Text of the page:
How to Build Bomber Ice Anchors

Build a maximum-strength anchor in ice with two pieces
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Build a maximum-strength anchor in ice with two pieces

Standard ice anchors often involve only two pieces of protection, instead of the three pieces that we typically use in rock climbing, because in strong, reliable ice, two ice screws are plenty strong enough. Plus, placing two screws takes way less time and helps you move faster in this super-cold environment. Because of this standard, ice enthusiasts need to be very specific about the structure of the anchor, particularly the angle of the ice screws in the ice as well as the orientation of the two pieces in relation to each other. Building the anchor in this specific configuration doesn’t take any extra time, but it will maximize the strength of this minimalist anchor.

First and Foremost

Once you’ve found where you want to build your belay, visually inspect the ice to make sure it’s as solid as possible. The ice should be clear or slightly blue; if it is solid white, then the ice is rotten. Obviously, cracks and running water (even water running behind thin ice) are bad. Avoid building your anchor on bulges where the ice bends outward and is less supported; instead, aim for depressions and concavities where the ice bends inward, which typically will be more solid because of the strength and support from surrounding ice.

Screw Placement

Ice Screws Climbing Anchor Configuration

Fig. 1

First, the ice screws need to be at least 12” apart, with 18” to 24” being ideal, especially if the ice is suspect. If the ice fractures, the greater distance will reduce the chance that both screws will be affected by the same crack. When placing these screws, offset them from each other vertically, so one sits at least 12” to 18” higher (fig. 1). They can even be stacked perfectly in line as long as one is above the other. This does two major things. It reduces the vector forces put on the ice screws. To put it simply, the lower the angle between the two screws, the less force is applied to each and the closer you’ll get to each screw taking about the same amount of load. The second reason for offsetting screws vertically is that water ice tends to fracture horizontally as opposed to vertically. So if the ice does crack, having both your screws in one horizontal plane could be bad news. Equalize these pieces with a sling or cordelette, just like with rock anchors.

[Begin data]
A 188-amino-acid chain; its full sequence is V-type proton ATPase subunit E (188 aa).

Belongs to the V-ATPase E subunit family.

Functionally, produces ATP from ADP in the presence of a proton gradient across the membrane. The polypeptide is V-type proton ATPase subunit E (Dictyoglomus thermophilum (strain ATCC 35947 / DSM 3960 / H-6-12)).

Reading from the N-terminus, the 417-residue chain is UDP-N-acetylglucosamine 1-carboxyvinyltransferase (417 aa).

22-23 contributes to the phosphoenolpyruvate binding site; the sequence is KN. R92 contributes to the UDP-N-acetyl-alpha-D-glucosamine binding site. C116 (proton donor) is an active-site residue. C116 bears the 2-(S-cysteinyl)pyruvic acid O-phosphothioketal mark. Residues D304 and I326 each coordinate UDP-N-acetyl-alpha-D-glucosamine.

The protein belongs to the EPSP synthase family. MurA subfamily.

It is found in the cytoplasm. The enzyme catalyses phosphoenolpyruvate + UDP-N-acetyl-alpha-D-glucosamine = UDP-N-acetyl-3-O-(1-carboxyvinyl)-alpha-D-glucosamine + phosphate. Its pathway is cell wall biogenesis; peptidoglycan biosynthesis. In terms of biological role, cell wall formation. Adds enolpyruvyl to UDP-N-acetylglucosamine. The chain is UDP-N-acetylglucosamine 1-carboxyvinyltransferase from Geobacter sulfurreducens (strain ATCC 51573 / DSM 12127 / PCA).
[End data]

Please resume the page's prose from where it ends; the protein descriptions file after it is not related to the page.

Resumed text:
Ice Screw Angle

Ice Screw Angle Climbing Anchors

Fig 2.

Contrary to what you might think, the best angle for the screws is slightly upward, meaning the hanger is slightly lower than the teeth in the ice. This counterintuitive method is better because the holding power comes from the threads themselves and not from a “snow picket” effect, meaning you don’t get any mechanical advantage having the shaft of the screw levered against the ice (Fig. 2). That levering action is actually bad for the screw’s overall holding power because when an ice screw fails, it’s because the ice near the surface right below the hanger has failed. When the ice at the surface gives way, the shaft becomes exposed and only adds more torque, which will cause the ice to deteriorate further. Eventually with enough force, total failure occurs. Place ice screws at a 5° to 10° upward angle. More than 10° is too much because it will lever the screw as well. Pointing the screw slightly upward keeps the screw more in line with the load, minimizes the torque, and lets the threads do their job.


Ian Nicholson
As an AMGA-certified alpine and rock guide, Ian Nicholson lives in Seattle with his wife, Rebecca, and he loves climbing in the North Cascades so much that he authored the guidebook to it (SuperTopo: Washington Pass Climbing).